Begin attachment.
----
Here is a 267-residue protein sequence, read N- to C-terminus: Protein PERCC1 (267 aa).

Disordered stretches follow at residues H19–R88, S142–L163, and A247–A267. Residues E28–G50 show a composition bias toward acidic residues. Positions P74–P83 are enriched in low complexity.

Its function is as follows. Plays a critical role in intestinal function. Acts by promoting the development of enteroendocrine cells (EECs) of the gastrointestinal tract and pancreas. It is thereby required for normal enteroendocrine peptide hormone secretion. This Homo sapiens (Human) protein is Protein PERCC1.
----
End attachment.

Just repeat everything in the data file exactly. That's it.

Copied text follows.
Here is a 267-residue protein sequence, read N- to C-terminus: Protein PERCC1 (267 aa).

Disordered stretches follow at residues H19–R88, S142–L163, and A247–A267. Residues E28–G50 show a composition bias toward acidic residues. Positions P74–P83 are enriched in low complexity.

Its function is as follows. Plays a critical role in intestinal function. Acts by promoting the development of enteroendocrine cells (EECs) of the gastrointestinal tract and pancreas. It is thereby required for normal enteroendocrine peptide hormone secretion. This Homo sapiens (Human) protein is Protein PERCC1.